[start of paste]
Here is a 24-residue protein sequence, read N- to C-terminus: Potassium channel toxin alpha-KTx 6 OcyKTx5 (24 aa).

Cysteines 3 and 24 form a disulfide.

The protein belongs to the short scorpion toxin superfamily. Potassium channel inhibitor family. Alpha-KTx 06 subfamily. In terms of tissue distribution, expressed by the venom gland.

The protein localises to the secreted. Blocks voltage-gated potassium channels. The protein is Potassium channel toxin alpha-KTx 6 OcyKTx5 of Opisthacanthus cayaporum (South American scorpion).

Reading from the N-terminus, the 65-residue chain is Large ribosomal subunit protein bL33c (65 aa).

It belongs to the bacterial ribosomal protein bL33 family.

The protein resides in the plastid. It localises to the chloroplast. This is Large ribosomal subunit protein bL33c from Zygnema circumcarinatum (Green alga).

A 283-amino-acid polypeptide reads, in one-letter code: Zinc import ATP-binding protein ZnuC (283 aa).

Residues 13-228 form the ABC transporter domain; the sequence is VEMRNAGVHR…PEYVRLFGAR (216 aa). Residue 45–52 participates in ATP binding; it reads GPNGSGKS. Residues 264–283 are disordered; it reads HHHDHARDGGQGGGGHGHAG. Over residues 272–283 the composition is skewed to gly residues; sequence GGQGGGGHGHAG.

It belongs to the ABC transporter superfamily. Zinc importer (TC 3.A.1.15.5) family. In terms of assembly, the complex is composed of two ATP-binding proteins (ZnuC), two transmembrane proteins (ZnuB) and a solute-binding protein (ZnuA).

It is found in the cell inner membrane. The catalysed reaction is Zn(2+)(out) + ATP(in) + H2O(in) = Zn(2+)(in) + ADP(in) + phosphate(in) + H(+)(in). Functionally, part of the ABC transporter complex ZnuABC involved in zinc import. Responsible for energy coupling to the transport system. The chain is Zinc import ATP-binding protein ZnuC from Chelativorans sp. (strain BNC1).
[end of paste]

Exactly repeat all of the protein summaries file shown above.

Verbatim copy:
Here is a 24-residue protein sequence, read N- to C-terminus: Potassium channel toxin alpha-KTx 6 OcyKTx5 (24 aa).

Cysteines 3 and 24 form a disulfide.

The protein belongs to the short scorpion toxin superfamily. Potassium channel inhibitor family. Alpha-KTx 06 subfamily. In terms of tissue distribution, expressed by the venom gland.

The protein localises to the secreted. Blocks voltage-gated potassium channels. The protein is Potassium channel toxin alpha-KTx 6 OcyKTx5 of Opisthacanthus cayaporum (South American scorpion).

Reading from the N-terminus, the 65-residue chain is Large ribosomal subunit protein bL33c (65 aa).

It belongs to the bacterial ribosomal protein bL33 family.

The protein resides in the plastid. It localises to the chloroplast. This is Large ribosomal subunit protein bL33c from Zygnema circumcarinatum (Green alga).

A 283-amino-acid polypeptide reads, in one-letter code: Zinc import ATP-binding protein ZnuC (283 aa).

Residues 13-228 form the ABC transporter domain; the sequence is VEMRNAGVHR…PEYVRLFGAR (216 aa). Residue 45–52 participates in ATP binding; it reads GPNGSGKS. Residues 264–283 are disordered; it reads HHHDHARDGGQGGGGHGHAG. Over residues 272–283 the composition is skewed to gly residues; sequence GGQGGGGHGHAG.

It belongs to the ABC transporter superfamily. Zinc importer (TC 3.A.1.15.5) family. In terms of assembly, the complex is composed of two ATP-binding proteins (ZnuC), two transmembrane proteins (ZnuB) and a solute-binding protein (ZnuA).

It is found in the cell inner membrane. The catalysed reaction is Zn(2+)(out) + ATP(in) + H2O(in) = Zn(2+)(in) + ADP(in) + phosphate(in) + H(+)(in). Functionally, part of the ABC transporter complex ZnuABC involved in zinc import. Responsible for energy coupling to the transport system. The chain is Zinc import ATP-binding protein ZnuC from Chelativorans sp. (strain BNC1).